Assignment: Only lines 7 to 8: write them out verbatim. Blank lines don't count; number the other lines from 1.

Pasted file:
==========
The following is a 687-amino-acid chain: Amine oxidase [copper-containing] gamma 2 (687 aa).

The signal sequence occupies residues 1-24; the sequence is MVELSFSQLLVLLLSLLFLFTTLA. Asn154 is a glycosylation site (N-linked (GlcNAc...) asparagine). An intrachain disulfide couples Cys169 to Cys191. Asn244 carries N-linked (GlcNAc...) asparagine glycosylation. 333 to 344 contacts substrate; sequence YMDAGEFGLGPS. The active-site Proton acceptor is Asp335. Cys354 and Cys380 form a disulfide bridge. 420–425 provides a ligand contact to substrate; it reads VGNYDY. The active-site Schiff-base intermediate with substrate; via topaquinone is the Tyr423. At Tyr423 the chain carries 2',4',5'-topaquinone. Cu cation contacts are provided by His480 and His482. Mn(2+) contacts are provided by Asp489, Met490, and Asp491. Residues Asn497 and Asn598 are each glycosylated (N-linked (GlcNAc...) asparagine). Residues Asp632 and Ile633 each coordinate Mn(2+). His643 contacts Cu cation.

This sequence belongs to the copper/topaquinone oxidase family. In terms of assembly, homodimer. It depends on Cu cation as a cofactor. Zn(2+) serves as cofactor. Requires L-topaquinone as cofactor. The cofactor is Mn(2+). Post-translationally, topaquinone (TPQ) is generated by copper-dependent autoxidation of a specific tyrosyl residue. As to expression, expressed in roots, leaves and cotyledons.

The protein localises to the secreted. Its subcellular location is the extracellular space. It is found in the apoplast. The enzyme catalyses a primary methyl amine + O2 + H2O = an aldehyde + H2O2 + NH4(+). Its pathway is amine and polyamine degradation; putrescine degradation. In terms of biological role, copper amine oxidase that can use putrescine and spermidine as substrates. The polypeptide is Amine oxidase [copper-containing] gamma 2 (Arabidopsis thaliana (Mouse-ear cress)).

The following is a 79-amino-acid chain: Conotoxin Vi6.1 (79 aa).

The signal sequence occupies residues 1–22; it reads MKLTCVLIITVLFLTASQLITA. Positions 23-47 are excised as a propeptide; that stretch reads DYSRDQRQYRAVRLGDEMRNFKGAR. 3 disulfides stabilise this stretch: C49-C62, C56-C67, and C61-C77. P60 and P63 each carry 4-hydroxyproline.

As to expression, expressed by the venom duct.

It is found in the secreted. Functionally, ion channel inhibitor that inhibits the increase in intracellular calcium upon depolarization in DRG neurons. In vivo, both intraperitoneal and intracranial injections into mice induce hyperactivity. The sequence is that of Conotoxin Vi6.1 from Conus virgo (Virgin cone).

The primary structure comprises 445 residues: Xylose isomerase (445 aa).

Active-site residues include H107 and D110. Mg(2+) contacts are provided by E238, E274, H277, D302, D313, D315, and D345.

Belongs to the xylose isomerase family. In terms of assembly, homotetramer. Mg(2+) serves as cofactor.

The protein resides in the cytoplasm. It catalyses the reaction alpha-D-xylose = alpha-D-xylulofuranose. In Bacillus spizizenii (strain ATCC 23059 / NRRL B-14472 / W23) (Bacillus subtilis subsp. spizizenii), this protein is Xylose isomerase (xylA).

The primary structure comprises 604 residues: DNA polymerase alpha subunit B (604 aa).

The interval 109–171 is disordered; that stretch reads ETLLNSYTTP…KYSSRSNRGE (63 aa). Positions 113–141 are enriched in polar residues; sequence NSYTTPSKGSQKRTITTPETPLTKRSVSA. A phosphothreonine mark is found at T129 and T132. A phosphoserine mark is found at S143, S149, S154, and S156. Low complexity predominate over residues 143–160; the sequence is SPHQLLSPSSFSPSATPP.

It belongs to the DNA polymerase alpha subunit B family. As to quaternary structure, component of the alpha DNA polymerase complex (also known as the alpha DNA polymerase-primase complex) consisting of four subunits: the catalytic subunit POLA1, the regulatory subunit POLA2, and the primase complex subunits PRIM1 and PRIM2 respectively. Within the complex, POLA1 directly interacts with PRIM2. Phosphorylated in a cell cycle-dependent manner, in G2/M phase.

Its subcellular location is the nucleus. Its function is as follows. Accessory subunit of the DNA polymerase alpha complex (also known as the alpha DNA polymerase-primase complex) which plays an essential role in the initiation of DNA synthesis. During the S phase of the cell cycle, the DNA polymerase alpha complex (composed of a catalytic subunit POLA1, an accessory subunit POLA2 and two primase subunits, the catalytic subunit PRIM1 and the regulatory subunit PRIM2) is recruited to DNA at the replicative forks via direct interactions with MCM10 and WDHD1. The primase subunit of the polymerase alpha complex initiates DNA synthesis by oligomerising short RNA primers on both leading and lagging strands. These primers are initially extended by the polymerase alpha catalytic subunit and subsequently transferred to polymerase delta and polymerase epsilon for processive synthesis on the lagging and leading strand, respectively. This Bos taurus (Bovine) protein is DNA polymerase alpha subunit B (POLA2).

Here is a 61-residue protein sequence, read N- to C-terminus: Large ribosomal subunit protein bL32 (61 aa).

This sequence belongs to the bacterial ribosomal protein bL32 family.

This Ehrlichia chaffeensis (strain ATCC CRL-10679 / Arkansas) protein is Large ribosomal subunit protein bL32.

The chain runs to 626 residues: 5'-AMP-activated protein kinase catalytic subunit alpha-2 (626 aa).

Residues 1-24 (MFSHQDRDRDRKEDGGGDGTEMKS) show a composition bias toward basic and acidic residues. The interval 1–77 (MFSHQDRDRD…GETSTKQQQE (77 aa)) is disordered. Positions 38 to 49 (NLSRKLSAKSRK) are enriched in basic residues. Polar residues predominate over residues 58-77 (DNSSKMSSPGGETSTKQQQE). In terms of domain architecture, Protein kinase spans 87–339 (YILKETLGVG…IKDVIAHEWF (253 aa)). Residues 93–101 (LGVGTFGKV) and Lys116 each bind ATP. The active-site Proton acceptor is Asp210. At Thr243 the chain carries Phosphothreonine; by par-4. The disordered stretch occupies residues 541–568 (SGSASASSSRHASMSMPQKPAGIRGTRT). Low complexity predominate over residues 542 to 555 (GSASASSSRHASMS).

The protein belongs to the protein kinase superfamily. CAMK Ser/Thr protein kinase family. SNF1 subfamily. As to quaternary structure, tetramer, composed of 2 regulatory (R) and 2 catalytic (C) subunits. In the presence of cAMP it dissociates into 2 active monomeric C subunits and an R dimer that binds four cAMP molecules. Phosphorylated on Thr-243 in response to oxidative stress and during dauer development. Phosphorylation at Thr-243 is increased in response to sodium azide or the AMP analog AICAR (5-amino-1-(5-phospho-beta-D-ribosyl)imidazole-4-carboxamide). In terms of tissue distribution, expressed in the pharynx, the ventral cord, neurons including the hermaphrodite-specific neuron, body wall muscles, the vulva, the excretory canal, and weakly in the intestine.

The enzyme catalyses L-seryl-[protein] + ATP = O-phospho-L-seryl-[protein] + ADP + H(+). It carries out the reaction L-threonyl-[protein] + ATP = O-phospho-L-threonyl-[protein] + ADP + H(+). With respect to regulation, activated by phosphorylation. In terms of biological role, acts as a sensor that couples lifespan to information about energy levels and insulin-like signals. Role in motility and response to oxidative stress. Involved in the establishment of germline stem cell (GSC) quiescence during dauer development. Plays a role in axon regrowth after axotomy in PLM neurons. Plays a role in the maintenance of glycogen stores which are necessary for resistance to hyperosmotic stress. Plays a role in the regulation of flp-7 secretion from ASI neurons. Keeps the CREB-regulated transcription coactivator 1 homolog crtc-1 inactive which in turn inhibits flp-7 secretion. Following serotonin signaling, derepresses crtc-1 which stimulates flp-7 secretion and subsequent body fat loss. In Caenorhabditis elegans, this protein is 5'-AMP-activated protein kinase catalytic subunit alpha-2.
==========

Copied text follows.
As to expression, expressed by the venom duct.

It is found in the secreted. Functionally, ion channel inhibitor that inhibits the increase in intracellular calcium upon depolarization in DRG neurons. In vivo, both intraperitoneal and intracranial injections into mice induce hyperactivity. The sequence is that of Conotoxin Vi6.1 from Conus virgo (Virgin cone).